Long Day's Journey into Night (a cycle ride from Loftus)
One of the pleasures of planning a cycle ride is working out the best way to link various points. I have a vague plan of cycling from the church in Hull where I was married, up to Middlesbrough Cathedral (Hull is in the Diocese of Middlesbrough) and back one day this year. Or maybe next. It would be the longest ride I have completed so far (probably for charidee), and it would mean cycling from the very early hours until late that same night. After yesterday's shenagins I now have my doubts.
After an overnight stay in Loftus on the north-east coast of England I set off the following morning for Middlesbrough along National Cycle Network route 1. My idea was to check out the route with the possibility of including it on the longer ride later in the year. Staithes, Loftus and Brotton are parishes within the Diocese and my plan was to visit – or at least pass by – as many such parishes and their churches on the route. That won't happen...
NCN route 1 between Loftus and Middlesbrough
NCN route 1 seems to spring from Loftus and links up with Middlesbrough. There is no other official route in to Loftus, presumably because it is felt that there isn't another safe way of getting there by bicycle. So close to the coast there are really only major roads to bring you there. Twenty minutes later than the latest time I had set myself I set off at 8.20am and took the twisting course north. The first part of the route takes you downhill towards the sea, but not quite as far as the shore, and then back up what for me was a steep climb, especially without a few miles to warm up the legs. This is to avoid what is known locally as Loftus Bank, a fairly steep descent and ascent on the A174. It's probably wise for cyclists to avoid it. After crossing over that main road the route goes out in to the countryside and comes back towards the coast to cross the same A road to get to Brotton.
Not much further on and I missed a turn despite plotting the route – admittedly probably a bit too loosely – on my GPS. This wasn't the first time I had needed to backtrack on the ride. It certainly wouldn't be the last.
The next few miles were spent weaving about around the A174 along a route designed to take the wary cyclist away from the main roads. I can't deny that the route did just that. Unfortunately, it necessarily meant a lot of turns, more backtracking, and a little frustration, with the clock ticking.
In order to make good time I had in mind arriving at Osmotherley, on the western edge of the North Yorks Moors, around midday. Unfortunately, all of my diversions had put me behind time. In Redcar I became more than a little disgruntled with the way the route was taking me. After bunny-hopping over a kerb, negotiating pedestrians along a snicket, going down a tenfoot (are they called that in these parts?) and rejoining the main road a few yards further along, I got fed up. By now my GPS and the NCN signs bore no relation to each other. I decided to follow my Garmin's track and set off through a housing estate and headed in the general direction of Middlesbrough. Despite not seeing any other signs for a few miles I came to a T junction and picked up the signs for Middlesbrough again. Not long now, surely?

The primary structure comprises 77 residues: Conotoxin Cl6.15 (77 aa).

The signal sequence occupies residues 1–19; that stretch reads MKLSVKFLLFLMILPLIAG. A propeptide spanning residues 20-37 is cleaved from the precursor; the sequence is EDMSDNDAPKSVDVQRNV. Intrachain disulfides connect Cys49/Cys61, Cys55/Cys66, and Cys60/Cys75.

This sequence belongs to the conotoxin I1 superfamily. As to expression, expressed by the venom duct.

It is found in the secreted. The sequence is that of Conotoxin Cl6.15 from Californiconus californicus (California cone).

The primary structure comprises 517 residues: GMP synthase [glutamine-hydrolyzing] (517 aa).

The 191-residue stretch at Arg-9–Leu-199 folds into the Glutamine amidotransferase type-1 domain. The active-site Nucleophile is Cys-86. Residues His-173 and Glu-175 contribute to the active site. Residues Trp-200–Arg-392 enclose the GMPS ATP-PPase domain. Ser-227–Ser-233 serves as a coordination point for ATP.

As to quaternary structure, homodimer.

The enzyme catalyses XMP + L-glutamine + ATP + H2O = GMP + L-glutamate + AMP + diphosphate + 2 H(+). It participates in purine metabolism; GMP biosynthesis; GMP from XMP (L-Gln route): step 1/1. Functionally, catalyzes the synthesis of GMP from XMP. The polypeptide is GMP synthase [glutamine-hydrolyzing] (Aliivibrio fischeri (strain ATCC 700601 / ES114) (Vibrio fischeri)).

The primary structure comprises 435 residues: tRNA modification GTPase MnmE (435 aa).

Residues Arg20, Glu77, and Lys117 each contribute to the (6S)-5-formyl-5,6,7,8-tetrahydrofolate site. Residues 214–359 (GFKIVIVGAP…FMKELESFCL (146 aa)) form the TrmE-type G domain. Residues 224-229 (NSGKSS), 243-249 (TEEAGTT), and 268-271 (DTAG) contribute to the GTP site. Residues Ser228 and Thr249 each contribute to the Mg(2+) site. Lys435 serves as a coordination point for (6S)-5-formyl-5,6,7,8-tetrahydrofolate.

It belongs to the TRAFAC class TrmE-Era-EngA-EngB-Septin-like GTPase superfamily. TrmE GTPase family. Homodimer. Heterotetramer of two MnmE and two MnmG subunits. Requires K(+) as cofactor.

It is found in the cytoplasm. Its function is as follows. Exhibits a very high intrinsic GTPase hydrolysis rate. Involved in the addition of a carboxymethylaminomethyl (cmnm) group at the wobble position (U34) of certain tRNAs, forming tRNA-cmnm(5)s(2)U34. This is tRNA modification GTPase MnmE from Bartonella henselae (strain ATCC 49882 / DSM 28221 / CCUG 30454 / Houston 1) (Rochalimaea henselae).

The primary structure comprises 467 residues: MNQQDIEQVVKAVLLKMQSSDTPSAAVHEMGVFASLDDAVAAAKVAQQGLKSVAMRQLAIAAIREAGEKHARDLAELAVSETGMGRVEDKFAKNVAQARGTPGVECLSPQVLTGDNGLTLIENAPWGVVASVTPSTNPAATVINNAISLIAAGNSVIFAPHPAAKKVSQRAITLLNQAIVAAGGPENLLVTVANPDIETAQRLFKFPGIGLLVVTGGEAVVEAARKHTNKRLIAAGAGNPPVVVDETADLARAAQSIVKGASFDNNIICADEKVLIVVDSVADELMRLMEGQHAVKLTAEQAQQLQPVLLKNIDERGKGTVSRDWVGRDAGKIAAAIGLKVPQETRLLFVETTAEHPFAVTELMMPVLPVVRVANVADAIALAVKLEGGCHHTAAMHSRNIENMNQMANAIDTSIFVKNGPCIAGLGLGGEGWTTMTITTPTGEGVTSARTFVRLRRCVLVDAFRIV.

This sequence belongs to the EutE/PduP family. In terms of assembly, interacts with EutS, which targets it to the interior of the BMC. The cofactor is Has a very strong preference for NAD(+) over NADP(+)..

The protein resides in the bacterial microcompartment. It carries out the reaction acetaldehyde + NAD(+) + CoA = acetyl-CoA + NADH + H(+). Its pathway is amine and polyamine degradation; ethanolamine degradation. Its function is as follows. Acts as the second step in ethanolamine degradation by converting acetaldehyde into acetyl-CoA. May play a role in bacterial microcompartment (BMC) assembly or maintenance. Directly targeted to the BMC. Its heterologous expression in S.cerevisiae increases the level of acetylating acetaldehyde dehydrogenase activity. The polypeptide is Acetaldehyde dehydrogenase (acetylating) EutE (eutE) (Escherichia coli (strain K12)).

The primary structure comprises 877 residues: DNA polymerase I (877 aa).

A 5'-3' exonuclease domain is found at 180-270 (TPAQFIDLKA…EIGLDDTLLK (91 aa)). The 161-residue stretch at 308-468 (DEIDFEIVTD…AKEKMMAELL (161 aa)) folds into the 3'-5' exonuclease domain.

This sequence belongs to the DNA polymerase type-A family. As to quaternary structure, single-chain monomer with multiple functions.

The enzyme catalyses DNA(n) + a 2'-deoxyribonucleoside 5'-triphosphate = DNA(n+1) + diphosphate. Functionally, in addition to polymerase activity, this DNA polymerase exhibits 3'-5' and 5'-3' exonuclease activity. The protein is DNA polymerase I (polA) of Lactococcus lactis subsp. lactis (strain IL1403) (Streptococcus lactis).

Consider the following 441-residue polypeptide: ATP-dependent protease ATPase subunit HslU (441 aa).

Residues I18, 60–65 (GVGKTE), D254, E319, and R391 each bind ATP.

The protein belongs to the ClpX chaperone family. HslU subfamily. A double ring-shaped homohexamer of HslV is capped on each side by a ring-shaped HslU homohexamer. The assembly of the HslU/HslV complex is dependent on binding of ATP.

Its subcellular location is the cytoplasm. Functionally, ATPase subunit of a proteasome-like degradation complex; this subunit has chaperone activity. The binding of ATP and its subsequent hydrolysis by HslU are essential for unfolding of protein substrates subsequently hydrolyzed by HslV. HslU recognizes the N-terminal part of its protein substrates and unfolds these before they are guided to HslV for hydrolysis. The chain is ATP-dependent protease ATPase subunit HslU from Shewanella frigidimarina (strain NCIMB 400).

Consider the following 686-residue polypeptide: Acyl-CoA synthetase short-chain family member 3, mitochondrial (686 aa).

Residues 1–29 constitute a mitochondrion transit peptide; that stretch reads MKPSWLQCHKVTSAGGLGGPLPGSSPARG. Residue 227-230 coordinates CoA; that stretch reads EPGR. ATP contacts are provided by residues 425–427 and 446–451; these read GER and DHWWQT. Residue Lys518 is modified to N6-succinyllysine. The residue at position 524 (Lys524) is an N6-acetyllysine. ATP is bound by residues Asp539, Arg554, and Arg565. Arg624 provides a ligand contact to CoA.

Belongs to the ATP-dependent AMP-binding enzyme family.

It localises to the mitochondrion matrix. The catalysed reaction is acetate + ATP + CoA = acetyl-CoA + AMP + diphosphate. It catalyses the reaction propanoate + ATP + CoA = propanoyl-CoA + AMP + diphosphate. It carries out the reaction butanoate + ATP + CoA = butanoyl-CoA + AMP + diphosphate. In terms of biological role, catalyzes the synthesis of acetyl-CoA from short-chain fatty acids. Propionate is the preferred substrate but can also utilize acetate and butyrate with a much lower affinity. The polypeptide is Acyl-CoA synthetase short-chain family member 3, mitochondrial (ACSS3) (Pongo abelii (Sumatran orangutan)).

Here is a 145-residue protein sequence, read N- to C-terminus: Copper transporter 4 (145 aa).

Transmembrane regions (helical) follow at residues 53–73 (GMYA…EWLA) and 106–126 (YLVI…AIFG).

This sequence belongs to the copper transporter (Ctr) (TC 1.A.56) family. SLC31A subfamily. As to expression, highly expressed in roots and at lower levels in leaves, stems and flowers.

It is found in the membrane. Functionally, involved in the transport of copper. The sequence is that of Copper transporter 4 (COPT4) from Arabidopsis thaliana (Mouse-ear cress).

Folk who fancy a ride out from Middlesbrough to the east coast are best served by this section of NCN route 1. It's not really there for road cyclists in a hurry. The route has been carefully put together to avoid the heaviest of the traffic. In parts it is confusing and lacking in signs. A few more signs that reassure the unsure cyclist wouldn't go amiss either. Or maybe it's just me. Anyway, I fetched up in Middlesbrough much later than I had expected. Then I struggled to find NCN Route 65, although I admit I should have been able to work that one out.
Somehow, and I still don't know how, I ended up on an A road with roundabouts leading to other A roads. I recognised the name of one place (although it was somewhere I didn't want to go to) and I pulled off the road and asked for help. Now, this wasn't the first time I had tried to get help from someone. Mostly I did receive help, such as from the chap walking his dog near the Riverside Stadium who pointed out that Cathedral wasn't in Middlesbrough as such, but was in Coulby Newham miles away, as he put it. But some people – I'm sure – gave me the wrong information, like the guy who put his finger in my map and told me where I was (I know now I wasn't) and got me all confused. Anyway, it turned out that by this time I wasn't that far from the Cathedral so I asked again for directions (and again, and again) before finding it behind Tescos.
After a photograph at the Cathedral I asked a chap where I should go now. He tried to send me off towards Stokesley, but I held my own and had already forgotten his revised directions as I headed off towards Hemlington (the place I didn't want to go to but would at least allow me to get my bearings). From there I fell in to Stainton (where I wanted to go) and Maltby on quiet country roads again. Bliss, but I was now heading in to a stiff headwind that would slow down my progress for the rest of the day.